Cisplatin, with the IUPAC name of cis-diamminedichloroplatinum (II), is an chemical substance mostly and largely used as drug in chemotherapy treatment in various types of cancer. It is on the World Health Organization (WHO) model list of essential medicines needed in a basic health system.
Formula and structure: The cisplatin chemical formula is [Pt(NH3)2Cl2] and its molar mass is 300.01 g mol-1. Cisplatin is an coordinated molecule formed by the metal platinum Pt which is coordinated to 2 atoms of chloride (Cl) and 2 ammonia (NH3). The substituent atoms are -cis because these lie on the same plane in the molecule. The molecule has an tetrahedral structure similar to the methane. Its chemical structure can be written as below, in the common representations used for organic molecules.
Occurrence: Cisplatin is just obtained by chemical synthesis. It was synthesized by the first time in 1844 by the French chemist Mario Rampini.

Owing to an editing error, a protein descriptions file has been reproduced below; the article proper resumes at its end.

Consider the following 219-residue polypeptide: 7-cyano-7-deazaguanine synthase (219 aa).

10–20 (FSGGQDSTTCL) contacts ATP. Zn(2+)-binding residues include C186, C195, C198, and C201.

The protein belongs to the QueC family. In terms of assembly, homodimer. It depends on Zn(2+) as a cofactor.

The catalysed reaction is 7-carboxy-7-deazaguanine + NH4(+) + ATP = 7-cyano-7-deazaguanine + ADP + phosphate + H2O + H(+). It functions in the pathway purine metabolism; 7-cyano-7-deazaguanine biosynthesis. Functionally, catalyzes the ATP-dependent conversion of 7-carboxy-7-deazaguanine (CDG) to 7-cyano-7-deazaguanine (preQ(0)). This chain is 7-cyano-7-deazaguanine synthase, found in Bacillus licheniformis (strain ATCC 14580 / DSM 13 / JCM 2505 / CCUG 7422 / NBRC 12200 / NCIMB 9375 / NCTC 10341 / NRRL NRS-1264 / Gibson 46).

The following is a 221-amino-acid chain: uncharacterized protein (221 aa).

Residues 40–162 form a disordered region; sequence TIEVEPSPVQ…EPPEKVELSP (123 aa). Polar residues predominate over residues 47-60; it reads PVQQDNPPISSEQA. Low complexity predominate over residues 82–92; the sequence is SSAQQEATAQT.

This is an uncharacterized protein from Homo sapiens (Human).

Preparation: Cisplatin is synthesized from the potassium tetrachloride that reacts with potassium iodine to form a potassium tetraiodide complex. This anion can react with ammonia and selectively replace 2 iodine by 2 ammonia on the tetraiodide, forming a complex of K2[PtI2(NH 3)2]. This complex reacts with silver nitrate and 2 iodine are substituted by 2 water molecules that reacts until cisplatin when potassium chloride is added.
Physical properties: Cisplatin is a yellow to orange crystalline solid. Its density is 3.738 g mL-1 in the anhydrous salt and 1.51 g mL-1 in the monohydrate. The melting points is 268 ºC and sbove this temperature it decomposes. It is poorly soluble in water and soluble in demethylformamide.
Chemical properties: Cisplatin is a drug used in chemotherapy mainly because it blocks DNA synthesis and induces apoptosis through a mechanism of action via p53. It is ingested as cisplatin but in body, it dissociates and the chlorine atoms leave the complex. The dissociated structure can link to the DNA of the cancer cell DNA and destroy it. Moreover, cisplatin can inhibit cell mitosis of cancer cell DNA.